Those chosen to live were put to work or put into a reception area, perhaps in the open, exposed to the weather, whatever it might have been. Soon, an inmate worker, trying to help, trying to tell them what to do to survive, whispers to them about the all-pervasive, nauseating smell being burning flesh and the smoke rising from the smokestacks being their parents or their olde, or sick or youngest loved ones.
With no time to mourn, maybe numb from the shock of all this terrifying evil, they must still follow any orders given and behave in a way that will not call undue attention to themselves and must begin life in the face of great odds of dying a death of torture, quick or slow.
Your horrible boss telling you you had to work instead of having a few days off to deal with the shock and grief and practical concerns of your father's sudden death made me think of the above. I'm so sorry you had to deal with that. I hope you will never again allow yourself to be treated like that. Just say "I'm in shock, I cannot think straight. I'm sorry you are inconvenienced, but I will not be in. Goodbye."Last edit by Kooky Korky on May 8, '11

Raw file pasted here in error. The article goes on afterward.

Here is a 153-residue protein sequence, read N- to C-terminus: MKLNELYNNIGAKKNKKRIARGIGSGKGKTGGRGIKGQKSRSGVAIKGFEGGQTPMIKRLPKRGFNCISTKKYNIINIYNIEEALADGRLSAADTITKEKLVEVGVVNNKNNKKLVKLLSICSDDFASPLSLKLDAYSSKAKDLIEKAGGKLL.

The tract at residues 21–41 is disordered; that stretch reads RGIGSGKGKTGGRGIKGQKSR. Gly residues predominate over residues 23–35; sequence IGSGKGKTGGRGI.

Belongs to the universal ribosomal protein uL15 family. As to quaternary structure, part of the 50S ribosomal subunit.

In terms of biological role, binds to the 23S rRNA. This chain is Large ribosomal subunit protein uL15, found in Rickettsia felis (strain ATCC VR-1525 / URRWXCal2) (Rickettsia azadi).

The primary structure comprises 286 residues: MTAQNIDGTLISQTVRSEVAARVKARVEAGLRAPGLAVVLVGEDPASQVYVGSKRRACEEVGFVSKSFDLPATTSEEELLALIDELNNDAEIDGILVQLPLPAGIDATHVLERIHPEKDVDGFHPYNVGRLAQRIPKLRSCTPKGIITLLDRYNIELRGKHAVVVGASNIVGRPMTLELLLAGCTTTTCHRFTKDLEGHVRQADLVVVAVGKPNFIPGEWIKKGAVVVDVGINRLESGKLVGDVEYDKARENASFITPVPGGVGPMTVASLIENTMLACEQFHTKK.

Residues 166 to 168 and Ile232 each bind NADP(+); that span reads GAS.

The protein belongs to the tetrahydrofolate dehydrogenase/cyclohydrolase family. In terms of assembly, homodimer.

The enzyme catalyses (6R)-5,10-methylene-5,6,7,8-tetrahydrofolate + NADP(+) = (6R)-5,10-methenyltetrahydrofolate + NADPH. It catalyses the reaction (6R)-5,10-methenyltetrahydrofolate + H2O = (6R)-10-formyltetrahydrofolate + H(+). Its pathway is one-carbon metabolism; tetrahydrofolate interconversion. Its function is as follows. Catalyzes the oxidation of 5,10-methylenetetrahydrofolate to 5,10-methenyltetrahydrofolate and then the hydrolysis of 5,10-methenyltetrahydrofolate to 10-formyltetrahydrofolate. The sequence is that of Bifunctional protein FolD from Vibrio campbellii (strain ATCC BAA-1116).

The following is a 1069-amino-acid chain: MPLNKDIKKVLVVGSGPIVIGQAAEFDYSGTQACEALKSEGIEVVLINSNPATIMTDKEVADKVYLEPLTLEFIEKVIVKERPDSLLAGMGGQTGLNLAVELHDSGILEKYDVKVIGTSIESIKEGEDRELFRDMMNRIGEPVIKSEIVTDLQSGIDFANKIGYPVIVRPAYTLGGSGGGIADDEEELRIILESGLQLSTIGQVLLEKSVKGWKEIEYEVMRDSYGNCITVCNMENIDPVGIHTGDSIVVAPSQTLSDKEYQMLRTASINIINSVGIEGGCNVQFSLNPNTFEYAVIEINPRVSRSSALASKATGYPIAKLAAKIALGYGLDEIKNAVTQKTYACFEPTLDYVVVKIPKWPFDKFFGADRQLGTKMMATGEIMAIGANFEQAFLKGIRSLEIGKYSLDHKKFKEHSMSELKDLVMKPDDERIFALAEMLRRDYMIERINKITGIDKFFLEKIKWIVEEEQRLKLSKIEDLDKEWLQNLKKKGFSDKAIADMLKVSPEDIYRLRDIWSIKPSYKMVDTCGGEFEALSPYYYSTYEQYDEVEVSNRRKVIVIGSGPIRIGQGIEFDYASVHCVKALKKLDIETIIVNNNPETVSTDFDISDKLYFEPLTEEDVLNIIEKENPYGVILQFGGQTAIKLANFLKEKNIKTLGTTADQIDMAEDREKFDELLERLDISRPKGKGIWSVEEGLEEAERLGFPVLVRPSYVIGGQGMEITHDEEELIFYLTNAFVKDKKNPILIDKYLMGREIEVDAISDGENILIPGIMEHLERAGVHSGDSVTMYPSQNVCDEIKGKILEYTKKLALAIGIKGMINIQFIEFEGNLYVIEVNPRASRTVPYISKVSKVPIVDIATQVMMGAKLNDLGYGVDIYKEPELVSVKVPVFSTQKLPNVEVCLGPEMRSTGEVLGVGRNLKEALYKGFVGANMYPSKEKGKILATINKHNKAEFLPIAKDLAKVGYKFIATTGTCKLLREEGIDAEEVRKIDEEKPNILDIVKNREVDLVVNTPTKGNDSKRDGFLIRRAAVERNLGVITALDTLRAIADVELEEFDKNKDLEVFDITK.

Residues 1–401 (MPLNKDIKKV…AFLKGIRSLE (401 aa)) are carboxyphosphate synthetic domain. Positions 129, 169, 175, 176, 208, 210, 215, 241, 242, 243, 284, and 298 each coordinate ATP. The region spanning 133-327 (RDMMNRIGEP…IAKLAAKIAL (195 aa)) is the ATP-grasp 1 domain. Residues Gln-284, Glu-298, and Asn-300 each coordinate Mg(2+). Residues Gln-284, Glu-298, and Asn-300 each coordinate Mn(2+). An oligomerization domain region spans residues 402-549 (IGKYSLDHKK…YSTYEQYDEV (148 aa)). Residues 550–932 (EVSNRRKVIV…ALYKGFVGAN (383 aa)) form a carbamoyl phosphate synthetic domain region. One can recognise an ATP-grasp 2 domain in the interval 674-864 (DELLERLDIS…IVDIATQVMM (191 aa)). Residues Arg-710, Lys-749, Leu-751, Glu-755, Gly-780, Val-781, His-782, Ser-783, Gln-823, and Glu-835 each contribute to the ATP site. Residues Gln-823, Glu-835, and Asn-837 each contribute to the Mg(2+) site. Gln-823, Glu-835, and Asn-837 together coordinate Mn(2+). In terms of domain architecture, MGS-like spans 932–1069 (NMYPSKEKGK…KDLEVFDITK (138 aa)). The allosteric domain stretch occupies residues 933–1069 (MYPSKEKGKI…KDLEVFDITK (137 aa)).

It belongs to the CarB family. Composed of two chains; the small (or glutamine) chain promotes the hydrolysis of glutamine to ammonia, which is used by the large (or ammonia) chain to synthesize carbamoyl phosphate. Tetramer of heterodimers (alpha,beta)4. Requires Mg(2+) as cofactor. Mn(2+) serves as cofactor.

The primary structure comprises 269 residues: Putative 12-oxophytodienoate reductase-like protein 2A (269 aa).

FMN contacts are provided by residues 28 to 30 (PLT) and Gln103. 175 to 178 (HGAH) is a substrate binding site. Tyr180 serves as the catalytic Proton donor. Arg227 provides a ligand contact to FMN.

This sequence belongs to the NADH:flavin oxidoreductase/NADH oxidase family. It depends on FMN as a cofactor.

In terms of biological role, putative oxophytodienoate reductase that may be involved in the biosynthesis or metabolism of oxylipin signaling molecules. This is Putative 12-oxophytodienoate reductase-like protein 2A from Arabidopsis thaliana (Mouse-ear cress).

0Quote from dajulienessI would be up the wall ..and hysterically crying. I honestly would not know what to do.
Well, I think that would be a good time to tell the boss I was suddenly ill, make myself vomit on her feet, and pretend to faint! Or insist that she and a couple of other workers had to stay and help.
In other words, do not accept such a ridiculously impossible assignment.
Then, also call off on Christmas Day.
1May 12, '11 by sugarmagnoliaRN, BSN, RNOf course no one likes to work on days like Christmas... but think of how your patients must feel, they are in the hospital on Christmas...